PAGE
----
Path: janda.org/c10 > Syllabus > Review: Bivariate Statistics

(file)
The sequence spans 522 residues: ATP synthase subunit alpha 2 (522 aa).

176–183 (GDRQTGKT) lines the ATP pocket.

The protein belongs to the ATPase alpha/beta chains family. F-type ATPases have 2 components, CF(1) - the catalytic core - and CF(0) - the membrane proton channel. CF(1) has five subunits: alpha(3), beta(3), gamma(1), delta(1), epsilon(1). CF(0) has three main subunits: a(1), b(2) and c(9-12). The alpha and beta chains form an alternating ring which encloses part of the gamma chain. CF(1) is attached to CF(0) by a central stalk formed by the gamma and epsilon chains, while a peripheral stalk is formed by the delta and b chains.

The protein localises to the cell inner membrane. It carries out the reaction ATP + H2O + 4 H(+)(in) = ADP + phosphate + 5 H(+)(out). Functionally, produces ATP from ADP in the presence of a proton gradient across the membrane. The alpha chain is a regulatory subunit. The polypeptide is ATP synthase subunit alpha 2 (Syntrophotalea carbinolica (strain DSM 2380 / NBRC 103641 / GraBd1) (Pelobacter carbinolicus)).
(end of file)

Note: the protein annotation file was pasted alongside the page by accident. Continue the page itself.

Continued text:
Bivariate Distributions: Strength, Form, Significance Statistical methods to use when both variables are DISCRETE and NONORDERABLE Suitable SPSS procedure under the Analyze Menu and under Descriptive Statistics is crosstabs The "Cells" button in crosstabs computes percentages for cell entries based on three different totals: by Column -- appropriate when the independent variable is in the columns--the usual case by Row -- appropriate when the row variable is treated as the independent variable by Total of all the cases in the table--used only under special circumstances of analysis The "Statistics" button in crosstabs leads to boxes for several types of statistics: chi-square for tests of independence between the variables in the table familiar Pearson bivariate correlations between the variables Measures of association for nominal data contingency coefficient Phi and Cramer's V Lambda Uncertain coefficient (which we did not cover) Measures of association for ordinal data Gamma Somer's d Kendall's Tau-b Kendall'es Tau-c A measure of association for interval data by nominal classification: eta Other assorted statistics that we didn't cover. Strength of the relationship can be measured by these measures, none of which we really studied. Lambda, offers the best PRE interpretation for predicting to the dependent variable from knowledge of the independent Contingency Coefficient, C, which is based on chi-square, but has no operational interpretation, cannot reach 1.0, and cannot be compared across tables of different size Cramer's V, another chi-square measure, which can be compared across tables of different size and ranges between 0 and 1.0 but has no PRE interpretation Phi, , yet another chi-square based measure that does range between 0 and 1.0 but is suitable only for 2x2 tables Form of the relationship between two nominal variables can be determined only by inspection of the cell entries to see where cases cluster and where they are absent. Significance of the relationship is best determined by  Chi-square, X2which measures the difference between observed and expected cell frequencies. Significance is tested by entering the chi-square table for appropriate degrees of freedom. go to example  The significance of lambda is calculated by SPSS, using a complex formula for lambda's standard error.  Statistics for variables that are CONTINUOUS or DISCRETE ORDERABLE Suitable SPSS procedures  crosstabs (requesting the Pearson correlation coefficient) correlate scatterplot under the Graph Menu --> Interactive  Strength can be measured by the Pearson product moment correlation, r, which can be calculated by several formulas. Actually, the strength of a correlation is expressed by r2, called the coefficient of determination. It can be interpreted as the proportion of variance in the dependent variable that is "explained" by the independent variable. Of course, correlation does not mean causation, so explanation is assessed theoretically rather than proved. Form can be measured by the regression equation for the raw data. If the data are in standardized form, the b coefficient becomes a standardized beta coefficient and is equal to the correlation coefficient. The intercept then becomes zero and drops out of the equation. Significance can be tested easily against the null hypothesis by calculating a t statistic. The test is much more complicated when a non-zero r is hypothesized, but we did not take up that situation. Then the observed and expected r's must be transformed into something called "Fisher's Z" and a different test used. You do not need to know this procedure. Statistical methods used when the dependent variable is CONTINUOUS or ORDERED DISCRETE and the independent variable is NOMINAL  Suitable SPSS procedures under the Analyze Menu, then Compare Means one sample t-test means One-Way ANOVA Significance can be determined by the t-test, when the nominal variable is a dichotomy and the test become only one for the difference between two means. The appropriate form of the t-test depends on the independence of the two samples, use the Independent samples T test if the cases are "matched" and then tested, use the Paired samples T test the "equality" (or "monogeneity") of the variance for the dependent variable in each sample Levene's test for unequal variance directs you to consult either the line for equal variance, which uses a "pooled" variance estimate or the line for unequal variance, which uses a "separate" estimate usually, the two estimates will produce similar results regarding the null hypothesis. F-test, which follows from the analysis of variance as a generalization of the difference of means test (t-test) to k groups. In fact, F=t-squared for 1 df between groups. The F-test is ratio of the mean sums of squares calculated between groups and that calculated within groups. Put another way, it is the ratio of the mean between SS to the mean within SS. Strength can be measured by eta-squared, which is a measure of the explained variation (between group SS) divided by the total variation (total SS). Thus it is analogous to the product moment correlation and is indeed equal to it in the special case of a dichotomous variable being correlated withan interval variable. Form can be determined only by graphing the means of the dependent variable for each category and seeing which go up and which go down.